Unless you live in the Southeast, you may be unfamiliar with Publix Supermarkets. Yet some of the innovations we take for granted when shopping for groceries — such as “electric eye” sliding doors and parking lots with angled spaces — were developed by this grocery chain.
The 85-year-old firm, based in Lakeland, Florida, is also notable for its profits. At a nearly 8 percent operating margin and 5.7 percent profit margin, Publix is more profitable than Walmart (WMT), Kroger (KR) and even tiny natural grocer Sprouts Farmers Market (SFM). The company’s annual profit margin also exceeds that of Whole Foods Market (WFM) by roughly 1.5 percentage points, even though, at $27 billion in annual revenue, it’s nearly twice Whole Foods’ size.
Publix is a quiet force in American retail. It’s No. 104 on the Fortune 500 list, it falls between Dow Jones Industrial components McDonald’s (MCD) (No. 106) and 3M Corp (MMM) (No. 101). Unfortunately, however, you and I can’t buy Publix stock on the open markets. The company is employee-owned through its Employee Stock Ownership Plan. According to the National Center for Employee Ownership, Publix is by far the country’s largest majority employee-owned company.
After launching its first location in 1930 in Winter Haven, Florida, Publix has expanded methodically ever since. It’s the dominant grocer in Florida, with 760 locations statewide. The organization totals nearly 1,100 stores, with the remaining locations split among Georgia, South Carolina, Alabama, Tennessee and North Carolina (the company’s newest market).
An Impeccably Run Business
Publix stores strive for off-the-charts customer service as a primary means to lure customers back again and again. In fact, company management cites its labor-intensive focus on greater customer service versus competitors as a possible business risk as well as an advantage, due to the uncertainty in the labor market, which could lead to increased costs.
Yet company employees have a vested interest in keeping shoppers returning, while performing with maximum productivity. In addition to quarterly and annual bonuses, employees receive an annual equity share bonus the company calls “free stock” in their retirement accounts. Wage earners also get perks not typically found in larger companies, such as weekly, rather than monthly, paycheck deposits. Culture and employee engagement are often cited as reasons Publix is more profitable than peers of every size and stripe.
To be fair, the employee base, while a clear driver of results, isn’t the only reason behind Publix’s success. Continuous operation since its Great Depression-era founding has provided Publix plenty of time and toughness to hone its approach in the cutthroat grocery business. And because the company’s sales are still heavily concentrated in Florida, it gets a seasonal boost from the influx of nonresidents who flock south each winter, swelling the company’s grocery aisles with snowbirds and tourists.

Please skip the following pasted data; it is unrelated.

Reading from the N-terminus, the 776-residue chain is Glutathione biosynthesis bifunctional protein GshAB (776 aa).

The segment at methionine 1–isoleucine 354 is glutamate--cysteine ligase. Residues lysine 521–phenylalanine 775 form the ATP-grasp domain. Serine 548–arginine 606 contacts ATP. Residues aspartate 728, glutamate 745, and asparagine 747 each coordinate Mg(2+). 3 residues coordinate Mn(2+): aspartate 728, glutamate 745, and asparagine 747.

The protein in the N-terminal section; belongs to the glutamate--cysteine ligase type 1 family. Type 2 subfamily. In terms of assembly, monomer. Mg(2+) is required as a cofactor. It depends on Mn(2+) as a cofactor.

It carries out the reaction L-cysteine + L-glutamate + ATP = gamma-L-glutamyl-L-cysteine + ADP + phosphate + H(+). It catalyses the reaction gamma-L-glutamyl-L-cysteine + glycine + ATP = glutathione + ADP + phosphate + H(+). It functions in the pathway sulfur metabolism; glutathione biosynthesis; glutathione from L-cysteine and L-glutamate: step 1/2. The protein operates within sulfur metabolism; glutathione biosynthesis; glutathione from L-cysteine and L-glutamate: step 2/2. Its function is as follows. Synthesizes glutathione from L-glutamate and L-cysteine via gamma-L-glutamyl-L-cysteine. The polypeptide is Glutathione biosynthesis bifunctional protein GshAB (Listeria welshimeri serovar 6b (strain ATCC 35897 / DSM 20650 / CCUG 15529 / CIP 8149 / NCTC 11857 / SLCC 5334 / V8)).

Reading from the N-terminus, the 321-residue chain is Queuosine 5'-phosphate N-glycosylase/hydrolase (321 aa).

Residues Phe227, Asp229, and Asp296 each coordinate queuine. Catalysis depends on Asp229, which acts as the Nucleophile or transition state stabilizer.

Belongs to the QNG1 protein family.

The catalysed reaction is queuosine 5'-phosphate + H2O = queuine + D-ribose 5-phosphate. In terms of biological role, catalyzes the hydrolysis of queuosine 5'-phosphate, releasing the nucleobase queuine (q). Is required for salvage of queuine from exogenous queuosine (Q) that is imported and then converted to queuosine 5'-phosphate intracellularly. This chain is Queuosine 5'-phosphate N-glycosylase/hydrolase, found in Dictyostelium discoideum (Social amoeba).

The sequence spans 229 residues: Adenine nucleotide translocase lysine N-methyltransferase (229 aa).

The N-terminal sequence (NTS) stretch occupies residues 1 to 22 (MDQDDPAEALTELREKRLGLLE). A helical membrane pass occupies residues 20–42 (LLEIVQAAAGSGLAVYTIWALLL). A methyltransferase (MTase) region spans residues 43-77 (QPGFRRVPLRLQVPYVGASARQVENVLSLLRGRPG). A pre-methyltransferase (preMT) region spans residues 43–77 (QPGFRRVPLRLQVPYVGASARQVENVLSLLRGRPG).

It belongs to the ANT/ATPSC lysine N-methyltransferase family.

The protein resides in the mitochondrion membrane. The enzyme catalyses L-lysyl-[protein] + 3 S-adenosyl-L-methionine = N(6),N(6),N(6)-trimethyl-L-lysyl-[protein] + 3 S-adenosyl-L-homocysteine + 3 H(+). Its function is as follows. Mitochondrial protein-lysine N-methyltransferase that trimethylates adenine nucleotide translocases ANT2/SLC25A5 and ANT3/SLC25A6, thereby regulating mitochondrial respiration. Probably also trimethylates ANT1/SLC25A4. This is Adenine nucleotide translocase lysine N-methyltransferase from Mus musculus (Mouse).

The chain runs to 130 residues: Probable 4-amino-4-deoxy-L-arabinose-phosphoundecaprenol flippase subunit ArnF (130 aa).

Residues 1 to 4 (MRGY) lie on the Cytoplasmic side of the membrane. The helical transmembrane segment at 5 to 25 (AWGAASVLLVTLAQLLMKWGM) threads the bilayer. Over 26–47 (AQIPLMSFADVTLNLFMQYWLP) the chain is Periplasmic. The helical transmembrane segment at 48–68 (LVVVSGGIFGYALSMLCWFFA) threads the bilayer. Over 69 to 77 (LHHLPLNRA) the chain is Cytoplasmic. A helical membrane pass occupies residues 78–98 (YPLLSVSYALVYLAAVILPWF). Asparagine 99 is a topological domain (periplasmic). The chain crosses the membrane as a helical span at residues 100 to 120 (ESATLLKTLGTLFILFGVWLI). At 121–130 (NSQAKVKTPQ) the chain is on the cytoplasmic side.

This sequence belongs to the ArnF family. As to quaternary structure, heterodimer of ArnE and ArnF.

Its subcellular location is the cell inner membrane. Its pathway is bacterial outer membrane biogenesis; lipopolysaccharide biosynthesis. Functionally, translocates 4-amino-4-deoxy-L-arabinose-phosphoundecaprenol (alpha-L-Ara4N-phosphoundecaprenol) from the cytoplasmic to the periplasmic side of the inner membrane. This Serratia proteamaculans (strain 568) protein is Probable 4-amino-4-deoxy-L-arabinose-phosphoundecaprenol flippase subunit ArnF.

Freedom From Wall Street
Being private means that Publix can be a maverick when it chooses. For example, for years, the company has taken some of its excess cash each quarter and purchased short- and long-term investments. Publix now has a monster hoard of $6.4 billion invested in debt and equity securities. To put that into context, Publix holds more in cash and investments on its balance sheet ($6.8 billion) than does Walmart ($6.7 billion), which is 16 times its size by revenue.
A public grocer would likely come under fire from activist shareholders for keeping such a large investment balance on its books and be forced to liquidate some holdings to buy back shares or increase its dividend to shareholders.
Without this pressure, Publix realizes handsome income each quarter from its stock and bond holdings: In the last quarter, investment income of $96.4 million was the equivalent of a remarkable 5.4 percent of total operating profit.
Why It’s Important for Investors to Keep an Eye on Publix
Publix stock may only be available to employees, yet the company’s stellar financial performance provides a benchmark that public competitors can be measured against. Grocery chain investors can visit the Publix stockholder information page for yardsticks in the form of the company’s quarterly and annual financial statements.
One comparable company leaps to mind that, like Publix, places a great deal of emphasis on culture. For a publicly traded corporation, Whole Foods Market’s well-regarded benefits, bonus plans and stock grants have a cooperative feel. For example, 95 percent of Whole Foods employees receiving stock grant options are non-executives.
Rumors flared in June 2014 that Publix had some interest in acquiring Whole Foods. While the company didn’t comment on the rumor, and a merger would seem implausible, the two do share many similarities regarding employee philosophy and financial performance.
In fact, if you own Whole Foods, Publix may be the single most important competitor for you to follow. Whole Foods shareholders often wonder if the natural-foods grocer can maintain its current profit margin of 4 percent, manage a same-store sales growth rate above 5 percent and still maintain its core values, as it seeks to nearly triple its store count over the long term to 1,200. Well, there’s a massive if publicity-shy grocer in the Southeast that will soon hit 1,200 stores, and regularly nails very similar financial targets,while rewarding its employees quite handsomely in the process.
[source : dailyfinance.com]